U.S. finalizing North Korea food shipment in China
Pushes Pyonyang to invite IAEA inspectors as soon as possible
U.S. envoys are finalizing arrangements for the first U.S. government food aid shipment to impoverished North Korea in three years.
Special envoy Robert King and senior aid official Jon Brause said talks Wednesday would aim to ensure proper procedures and safeguards are in place to make sure that nutritional aid for about one million North Koreans gets to those who need it most.
The program is focusing on vulnerable groups such as children, pregnant women, nursing mothers and the elderly. An agreement was reached last week for a resumption of shipments in exchange for North Korea agreeing to freeze nuclear activities and allow the return of U.N. nuclear inspectors.
The last handouts ended abruptly in 2009 when North Korea expelled U.S. food monitors.
The U.S. urged North Korea on Tuesday to prove it is serious in pledging to roll back its nuclear programs by allowing UN experts back into the country quickly to monitor its commitments.
Possible 1st step towards dismantling program
In comments to an International Atomic Energy Agency meeting, U.S. delegate Robert Wood also said Washington saw last week's agreement as only a first step toward total dismantling of the North's nuclear weapons program.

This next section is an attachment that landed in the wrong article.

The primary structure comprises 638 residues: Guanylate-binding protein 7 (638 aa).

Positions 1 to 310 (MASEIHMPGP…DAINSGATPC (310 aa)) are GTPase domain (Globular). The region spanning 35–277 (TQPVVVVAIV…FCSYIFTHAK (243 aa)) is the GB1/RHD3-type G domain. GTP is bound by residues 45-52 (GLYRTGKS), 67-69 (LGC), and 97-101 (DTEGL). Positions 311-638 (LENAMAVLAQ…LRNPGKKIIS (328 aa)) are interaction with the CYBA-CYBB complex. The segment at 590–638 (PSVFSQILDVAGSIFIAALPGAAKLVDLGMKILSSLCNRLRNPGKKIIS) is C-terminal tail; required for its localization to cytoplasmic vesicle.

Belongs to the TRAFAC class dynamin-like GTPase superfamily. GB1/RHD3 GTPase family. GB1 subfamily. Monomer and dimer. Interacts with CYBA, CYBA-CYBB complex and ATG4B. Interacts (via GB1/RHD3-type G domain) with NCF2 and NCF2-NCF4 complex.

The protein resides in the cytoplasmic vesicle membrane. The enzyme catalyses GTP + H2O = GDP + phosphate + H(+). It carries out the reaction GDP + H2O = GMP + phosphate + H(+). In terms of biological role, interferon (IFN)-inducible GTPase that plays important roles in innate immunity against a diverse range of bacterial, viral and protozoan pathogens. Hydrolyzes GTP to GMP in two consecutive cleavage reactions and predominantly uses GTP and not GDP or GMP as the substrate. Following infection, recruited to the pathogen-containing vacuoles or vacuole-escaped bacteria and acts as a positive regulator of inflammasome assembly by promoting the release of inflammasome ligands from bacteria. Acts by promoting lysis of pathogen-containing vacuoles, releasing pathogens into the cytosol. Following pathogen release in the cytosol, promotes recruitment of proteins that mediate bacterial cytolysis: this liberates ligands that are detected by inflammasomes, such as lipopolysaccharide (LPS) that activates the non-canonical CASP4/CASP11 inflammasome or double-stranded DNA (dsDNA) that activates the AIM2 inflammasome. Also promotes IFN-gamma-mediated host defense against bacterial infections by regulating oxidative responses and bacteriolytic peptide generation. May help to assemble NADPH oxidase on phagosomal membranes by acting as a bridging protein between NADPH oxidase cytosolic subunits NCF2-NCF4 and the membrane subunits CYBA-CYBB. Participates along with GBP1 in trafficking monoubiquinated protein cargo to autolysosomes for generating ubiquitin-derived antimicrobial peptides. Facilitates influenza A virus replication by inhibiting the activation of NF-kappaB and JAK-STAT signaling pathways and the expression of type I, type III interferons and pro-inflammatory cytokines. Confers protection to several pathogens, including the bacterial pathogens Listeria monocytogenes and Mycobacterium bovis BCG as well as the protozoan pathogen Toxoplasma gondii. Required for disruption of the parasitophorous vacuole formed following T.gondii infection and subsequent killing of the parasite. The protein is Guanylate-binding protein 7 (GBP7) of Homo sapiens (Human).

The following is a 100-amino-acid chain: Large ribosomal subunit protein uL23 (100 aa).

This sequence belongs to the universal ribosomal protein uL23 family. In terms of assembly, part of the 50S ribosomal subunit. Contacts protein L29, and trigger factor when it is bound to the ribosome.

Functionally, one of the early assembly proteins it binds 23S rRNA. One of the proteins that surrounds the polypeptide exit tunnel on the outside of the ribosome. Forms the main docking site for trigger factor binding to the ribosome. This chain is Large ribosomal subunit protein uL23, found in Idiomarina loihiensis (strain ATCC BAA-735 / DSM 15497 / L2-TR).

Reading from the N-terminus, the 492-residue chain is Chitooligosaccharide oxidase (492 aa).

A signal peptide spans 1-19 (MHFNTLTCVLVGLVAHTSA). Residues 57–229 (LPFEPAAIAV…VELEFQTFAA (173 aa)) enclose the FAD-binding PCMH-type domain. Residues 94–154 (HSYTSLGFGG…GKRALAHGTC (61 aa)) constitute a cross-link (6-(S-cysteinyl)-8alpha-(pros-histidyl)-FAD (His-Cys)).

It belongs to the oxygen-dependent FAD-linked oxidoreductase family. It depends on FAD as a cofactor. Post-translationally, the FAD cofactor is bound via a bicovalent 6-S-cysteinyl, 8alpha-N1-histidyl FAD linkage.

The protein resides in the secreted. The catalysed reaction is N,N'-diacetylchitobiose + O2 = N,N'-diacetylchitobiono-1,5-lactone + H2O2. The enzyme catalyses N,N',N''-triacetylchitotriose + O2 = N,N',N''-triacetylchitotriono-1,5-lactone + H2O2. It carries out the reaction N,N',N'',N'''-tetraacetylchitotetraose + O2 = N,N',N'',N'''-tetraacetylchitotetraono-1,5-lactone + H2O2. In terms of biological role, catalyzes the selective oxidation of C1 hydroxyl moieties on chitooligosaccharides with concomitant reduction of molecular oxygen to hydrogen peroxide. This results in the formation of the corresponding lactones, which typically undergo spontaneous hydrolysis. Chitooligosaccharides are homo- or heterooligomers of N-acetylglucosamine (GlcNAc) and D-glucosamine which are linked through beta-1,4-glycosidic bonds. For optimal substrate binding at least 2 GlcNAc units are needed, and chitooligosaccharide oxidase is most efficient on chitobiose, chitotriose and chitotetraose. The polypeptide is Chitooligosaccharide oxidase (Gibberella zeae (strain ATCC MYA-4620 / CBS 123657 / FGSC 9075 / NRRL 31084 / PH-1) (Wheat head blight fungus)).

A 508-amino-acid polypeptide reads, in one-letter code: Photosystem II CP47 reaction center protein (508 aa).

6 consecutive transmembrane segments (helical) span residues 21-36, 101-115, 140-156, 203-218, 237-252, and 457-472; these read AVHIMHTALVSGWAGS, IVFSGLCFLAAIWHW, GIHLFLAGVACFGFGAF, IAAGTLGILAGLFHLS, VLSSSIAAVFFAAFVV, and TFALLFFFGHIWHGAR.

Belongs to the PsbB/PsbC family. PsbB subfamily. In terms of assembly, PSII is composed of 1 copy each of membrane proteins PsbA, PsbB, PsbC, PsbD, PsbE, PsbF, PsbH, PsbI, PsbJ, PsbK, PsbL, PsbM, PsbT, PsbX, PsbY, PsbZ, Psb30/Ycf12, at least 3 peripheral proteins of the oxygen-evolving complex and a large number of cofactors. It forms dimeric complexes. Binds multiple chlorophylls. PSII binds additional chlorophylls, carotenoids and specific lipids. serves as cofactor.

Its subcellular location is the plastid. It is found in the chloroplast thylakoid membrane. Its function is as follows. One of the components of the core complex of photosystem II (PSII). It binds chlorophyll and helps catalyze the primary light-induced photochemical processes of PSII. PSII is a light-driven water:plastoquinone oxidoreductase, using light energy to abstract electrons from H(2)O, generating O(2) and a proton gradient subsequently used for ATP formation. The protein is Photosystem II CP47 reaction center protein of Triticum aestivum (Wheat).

North Korea sanctions tightened in 2009
North Korea faces tough UN sanctions that were tightened in 2009 when it conducted its second nuclear test and launched a long-range rocket. In late 2010, Pyongyang unveiled a uranium enrichment facility that could give North Korea a second route to manufacture nuclear weapons in addition to a plutonium-based program at its reactor.
Addressing the IAEA's 35-nation board, Wood said the world "will be watching closely and assessing how North Korea comports itself in carrying forward … these commitments."
The deal also opens the way for IAEA inspections of the North's nuclear program, which has gone unmonitored since the country asked agency experts at the Yongbyon reactor to leave and restarted its atomic activities three years ago.
IAEA chief Yukiya Amano told reporters Monday that there have been no discussions to date with the North on the return of his inspectors and Wood said Washington has urged Pyongyang "to initiate direct contact with the IAEA Secretariat as soon as possible."
Describing the North's commitments as an "initial positive signal," Wood said Washington hopes they will be followed by "substantive and meaningful negotiations on denuclearization that addresses the entirety of the North Korean nuclear program."
"This would include all nuclear activities … including all aspects of its uranium enrichment program and light-water reactor construction activities," he said in remarks to the closed meeting made available to reporters.